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October 15, 2012

Dramatic changes coming to criminal law and immigration for permanent residents

Edward C. Corrigan

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On July 24, 2012, Statistics Canada reported the rate of crimes reported to Canadian police forces in 2011 reached its lowest level since 1972. Since 1991, the rate of males charged with violent crime has dropped by 32% and the rate of women charged with violent crime has risen 34%. The severity of crime index, a tool used to measure the extent of serious crime in Canada, also dropped by 6 per cent.

The current Conservative government has been criticized for their get tough-on-crime agenda despite the year-after-year evidence that shows crime rates lowering in Canada. As the Statistic Canada noted, “Overall, this marked the eighth consecutive decrease in Canada’s crime rate,” the study said. “Since peaking in 1991, the crime rate has generally been decreasing, and is now at its lowest point since 1972.”

While the decrease in crime statistics is welcome there is still work that needs to be done.  However, the question remains is the present Conservative government`s ``get tough with crime`` agenda the right approach given that Canada`s crime rate has been decreasing for eight consecutive years.

The law in Canada, as it currently stands, a Permanent Resident who is convicted and sentenced to two years in jail they lose their right to remain in Canada and have no right to Appeal a Deportation Order.

If an individual is convicted and sentenced to six months in jail and up to two-years less a day they generally become Criminally Inadmissible to Canada and are subject to a Deportation Order. These Permanent Residents, however, do have a right of Appeal to the Immigration Refugee Board Immigration Appeal Division (IAD).

At the IAD the Permanent Resident gets to present reasons why they should not be deported from Canada, why they do not pose a risk to Canadians and should be allowed to remain in Canada due to family ties and other reasons which the IAD may consider and grant a Stay of Removal. If the convicted Appellant convinces the IAD that they should not be removed at that time a Stay of the Deportation Order is issued usually with strong conditions attached.

There are many reasons why an individual who has been sentenced to six months in jail should be given a second chance and not deported from Canada. For example an individual may be a refugee and would be subject to torture and even execution if they are returned to their home country.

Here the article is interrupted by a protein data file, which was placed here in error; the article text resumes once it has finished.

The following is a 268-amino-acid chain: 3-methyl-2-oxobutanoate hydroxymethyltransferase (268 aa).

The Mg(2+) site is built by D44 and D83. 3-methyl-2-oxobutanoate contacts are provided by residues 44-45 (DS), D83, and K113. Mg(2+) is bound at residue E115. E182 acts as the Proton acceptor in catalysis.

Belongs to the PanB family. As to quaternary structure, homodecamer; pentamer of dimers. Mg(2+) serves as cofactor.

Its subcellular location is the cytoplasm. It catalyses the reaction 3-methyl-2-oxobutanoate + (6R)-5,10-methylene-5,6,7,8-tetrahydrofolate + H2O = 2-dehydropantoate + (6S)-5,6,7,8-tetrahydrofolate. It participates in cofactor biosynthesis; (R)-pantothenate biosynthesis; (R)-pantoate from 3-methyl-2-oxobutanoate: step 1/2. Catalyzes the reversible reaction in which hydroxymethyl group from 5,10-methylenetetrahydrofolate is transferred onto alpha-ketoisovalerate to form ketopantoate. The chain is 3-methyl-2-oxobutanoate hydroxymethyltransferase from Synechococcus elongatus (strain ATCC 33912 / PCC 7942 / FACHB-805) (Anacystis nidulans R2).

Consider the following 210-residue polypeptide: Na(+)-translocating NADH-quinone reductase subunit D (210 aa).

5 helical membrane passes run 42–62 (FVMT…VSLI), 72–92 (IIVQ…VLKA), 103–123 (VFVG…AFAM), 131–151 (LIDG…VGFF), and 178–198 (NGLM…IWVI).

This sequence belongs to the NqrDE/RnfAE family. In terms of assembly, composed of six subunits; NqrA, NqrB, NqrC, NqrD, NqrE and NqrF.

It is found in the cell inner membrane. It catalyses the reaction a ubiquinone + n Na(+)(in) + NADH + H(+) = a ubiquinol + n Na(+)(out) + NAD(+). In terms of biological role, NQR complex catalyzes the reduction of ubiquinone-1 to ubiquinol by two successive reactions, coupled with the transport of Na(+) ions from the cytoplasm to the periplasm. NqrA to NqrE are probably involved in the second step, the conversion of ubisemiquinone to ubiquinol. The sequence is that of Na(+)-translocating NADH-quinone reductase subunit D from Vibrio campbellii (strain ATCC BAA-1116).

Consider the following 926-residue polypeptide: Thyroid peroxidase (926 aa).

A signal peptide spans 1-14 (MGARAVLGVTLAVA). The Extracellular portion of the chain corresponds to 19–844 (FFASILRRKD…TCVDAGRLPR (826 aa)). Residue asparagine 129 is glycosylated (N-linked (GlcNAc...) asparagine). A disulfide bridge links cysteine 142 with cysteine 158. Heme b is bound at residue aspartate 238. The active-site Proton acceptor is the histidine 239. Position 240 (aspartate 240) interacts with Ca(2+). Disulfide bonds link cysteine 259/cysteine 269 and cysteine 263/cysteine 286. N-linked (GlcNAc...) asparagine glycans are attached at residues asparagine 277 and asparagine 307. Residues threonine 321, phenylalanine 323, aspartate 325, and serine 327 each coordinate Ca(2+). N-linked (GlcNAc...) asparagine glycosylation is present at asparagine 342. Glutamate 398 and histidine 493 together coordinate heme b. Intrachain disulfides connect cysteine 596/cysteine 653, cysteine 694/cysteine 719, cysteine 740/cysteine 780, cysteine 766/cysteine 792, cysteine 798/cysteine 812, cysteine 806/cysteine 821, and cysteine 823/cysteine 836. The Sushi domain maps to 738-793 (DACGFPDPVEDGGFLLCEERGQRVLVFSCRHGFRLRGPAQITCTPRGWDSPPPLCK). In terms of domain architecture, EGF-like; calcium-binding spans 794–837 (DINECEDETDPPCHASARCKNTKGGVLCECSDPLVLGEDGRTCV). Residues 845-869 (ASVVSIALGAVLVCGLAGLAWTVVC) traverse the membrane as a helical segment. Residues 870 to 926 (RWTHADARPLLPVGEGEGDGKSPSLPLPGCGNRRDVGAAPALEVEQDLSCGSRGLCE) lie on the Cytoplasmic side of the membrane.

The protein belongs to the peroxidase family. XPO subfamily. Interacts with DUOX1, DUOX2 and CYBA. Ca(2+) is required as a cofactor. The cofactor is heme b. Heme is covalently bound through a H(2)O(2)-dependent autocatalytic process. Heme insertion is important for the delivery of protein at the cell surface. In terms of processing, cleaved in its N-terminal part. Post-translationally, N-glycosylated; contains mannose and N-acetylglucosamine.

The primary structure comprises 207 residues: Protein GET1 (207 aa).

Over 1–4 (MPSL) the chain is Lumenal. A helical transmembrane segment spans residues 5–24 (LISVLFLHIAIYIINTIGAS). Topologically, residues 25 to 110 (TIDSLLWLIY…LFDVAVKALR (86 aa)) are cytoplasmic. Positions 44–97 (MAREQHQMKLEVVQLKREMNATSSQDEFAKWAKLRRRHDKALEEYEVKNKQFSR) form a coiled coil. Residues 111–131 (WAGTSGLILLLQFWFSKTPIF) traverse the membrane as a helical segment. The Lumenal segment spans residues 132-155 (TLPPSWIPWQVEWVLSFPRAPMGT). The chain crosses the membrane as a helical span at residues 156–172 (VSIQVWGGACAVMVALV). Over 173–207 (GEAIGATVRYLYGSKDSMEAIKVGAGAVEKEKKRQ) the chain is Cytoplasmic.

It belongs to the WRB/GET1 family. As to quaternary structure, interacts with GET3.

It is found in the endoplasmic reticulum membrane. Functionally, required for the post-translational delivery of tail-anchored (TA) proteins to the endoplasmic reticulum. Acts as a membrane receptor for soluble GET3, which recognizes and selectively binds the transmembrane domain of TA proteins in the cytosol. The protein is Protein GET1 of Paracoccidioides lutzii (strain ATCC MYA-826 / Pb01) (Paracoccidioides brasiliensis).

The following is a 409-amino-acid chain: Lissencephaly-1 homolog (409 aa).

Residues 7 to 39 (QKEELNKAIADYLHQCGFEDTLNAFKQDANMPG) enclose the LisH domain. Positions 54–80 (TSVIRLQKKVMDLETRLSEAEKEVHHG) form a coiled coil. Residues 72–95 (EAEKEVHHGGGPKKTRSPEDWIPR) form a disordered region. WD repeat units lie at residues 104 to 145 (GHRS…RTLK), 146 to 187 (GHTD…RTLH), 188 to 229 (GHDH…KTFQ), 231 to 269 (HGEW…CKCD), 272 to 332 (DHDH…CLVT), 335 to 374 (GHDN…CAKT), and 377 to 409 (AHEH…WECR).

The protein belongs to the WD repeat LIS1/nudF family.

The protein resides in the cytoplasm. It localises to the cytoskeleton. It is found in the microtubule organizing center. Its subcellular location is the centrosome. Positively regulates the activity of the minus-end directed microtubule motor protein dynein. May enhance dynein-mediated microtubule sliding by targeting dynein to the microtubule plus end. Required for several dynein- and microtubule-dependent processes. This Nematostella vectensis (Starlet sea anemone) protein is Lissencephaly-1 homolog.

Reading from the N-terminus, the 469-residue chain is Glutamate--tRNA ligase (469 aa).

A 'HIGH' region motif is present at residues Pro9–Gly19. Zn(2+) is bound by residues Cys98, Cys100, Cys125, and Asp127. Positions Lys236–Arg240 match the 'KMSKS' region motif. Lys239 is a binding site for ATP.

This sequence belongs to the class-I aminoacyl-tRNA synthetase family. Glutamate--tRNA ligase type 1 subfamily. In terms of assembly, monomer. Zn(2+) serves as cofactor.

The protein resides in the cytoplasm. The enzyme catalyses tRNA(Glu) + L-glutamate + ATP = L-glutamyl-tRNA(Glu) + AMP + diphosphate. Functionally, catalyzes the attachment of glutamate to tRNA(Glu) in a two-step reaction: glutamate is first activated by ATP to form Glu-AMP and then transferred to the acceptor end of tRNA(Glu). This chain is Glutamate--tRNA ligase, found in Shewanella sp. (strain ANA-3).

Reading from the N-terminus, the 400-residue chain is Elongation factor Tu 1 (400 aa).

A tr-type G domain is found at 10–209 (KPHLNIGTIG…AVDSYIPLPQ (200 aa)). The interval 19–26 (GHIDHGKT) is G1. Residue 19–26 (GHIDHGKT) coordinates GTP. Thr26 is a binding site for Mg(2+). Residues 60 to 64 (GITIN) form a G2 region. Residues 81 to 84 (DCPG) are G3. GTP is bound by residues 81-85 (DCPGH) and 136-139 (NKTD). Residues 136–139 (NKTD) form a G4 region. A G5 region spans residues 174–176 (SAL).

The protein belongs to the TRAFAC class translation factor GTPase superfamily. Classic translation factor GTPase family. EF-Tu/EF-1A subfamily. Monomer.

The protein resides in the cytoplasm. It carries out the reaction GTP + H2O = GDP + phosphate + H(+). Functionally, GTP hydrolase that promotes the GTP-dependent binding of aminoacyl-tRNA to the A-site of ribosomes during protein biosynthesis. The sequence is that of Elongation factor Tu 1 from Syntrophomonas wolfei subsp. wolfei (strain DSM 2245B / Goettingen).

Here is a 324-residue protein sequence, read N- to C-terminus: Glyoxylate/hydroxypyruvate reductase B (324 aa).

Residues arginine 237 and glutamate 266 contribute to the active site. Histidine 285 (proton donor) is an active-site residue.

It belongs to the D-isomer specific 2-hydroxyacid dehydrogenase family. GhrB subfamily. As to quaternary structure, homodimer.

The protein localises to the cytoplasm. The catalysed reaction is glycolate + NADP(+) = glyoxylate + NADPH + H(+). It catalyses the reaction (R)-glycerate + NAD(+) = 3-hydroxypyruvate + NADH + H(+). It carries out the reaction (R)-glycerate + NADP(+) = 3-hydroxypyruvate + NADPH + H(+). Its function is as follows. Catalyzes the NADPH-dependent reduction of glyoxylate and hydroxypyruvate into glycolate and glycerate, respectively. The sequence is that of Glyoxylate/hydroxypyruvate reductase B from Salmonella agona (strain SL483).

The current law is proposed to undergo a dramatic change. 


On June 20, 2012, the Honourable Jason Kenney, Minister of Citizenship, Immigration and Multiculturalism, introduced Bill C-43 named, The Faster Removal of Foreign Criminals Act: An Act to amend the Immigration and Refugee Protection Act. To date it has only passed First Reading.

Through this proposed legislation the present Government is removing all rights of Appeal for a conviction of criminal charge that has a sentence of six months or more. The objective of this legislation will reportedly reduce the amount of time with criminals sentenced to six months in jail will spend in Canada by eliminating all rights to Appeal the Deportation Order.

Under current Canadian law all individuals have a right to a Pre-Removal Risk Assessment (PRRA) before being removed from this country.

By removing hope of staying in Canada if you are sentenced to six months in jail will, in my opinion, create unforeseen difficulties. In all likelihood these individuals will be held in detention until they can be deported from Canada. This factor will greatly increase the cost of detaining individuals who are now subject to a Deportation Order with no Appeal.

This new legislation if it passes, a likely outcome since the Conservatives hold a majority in Parliament, will have to be seriously considered by defense counsel in representing their clients who are permanent residents of Canada for if their clients receive a sentence of six months or more they lose their right to remain in Canada. This fact will have serious consequences for spouses and other family members. There will also be consequences for Canada in terms of financial and social costs.

According to Andras Screak, vice-president of the 1,200-member Ontario Criminal Lawyers Association, the new proposed law would now be cast broadly enough to include people committed of minor offences such as possession of marijuana plants. “We are not talking about serial killers, murderers or bank robbers,” Screak said. (“Bill could exile ‘thousands” of permanent residents for minor crimes,” by Nicholas Kung, Toronto Star, October 4, 2012). 

The current provisions of IRPA have considerable merit as they balance the risk faced by Canadians against humanitarian and compassionate factors including rehabilitation and the danger the individual poses to Canada in the short and long term. This is a debate that needs to occur before dramatic changes are made to the rights of Permanent Residents who are sentenced to between 6 months and 2 years less a day and have strong ties to Canada and who pose little or no threat to Canadians.

Edward C. Corrigan is a lawyer certified as a Specialist in Citizenship and Immigration Law and Immigration and Refugee Protection by the Law Society of Upper Canada in London, Ontario, Canada. He can be reached at or at (519) 439-4015.

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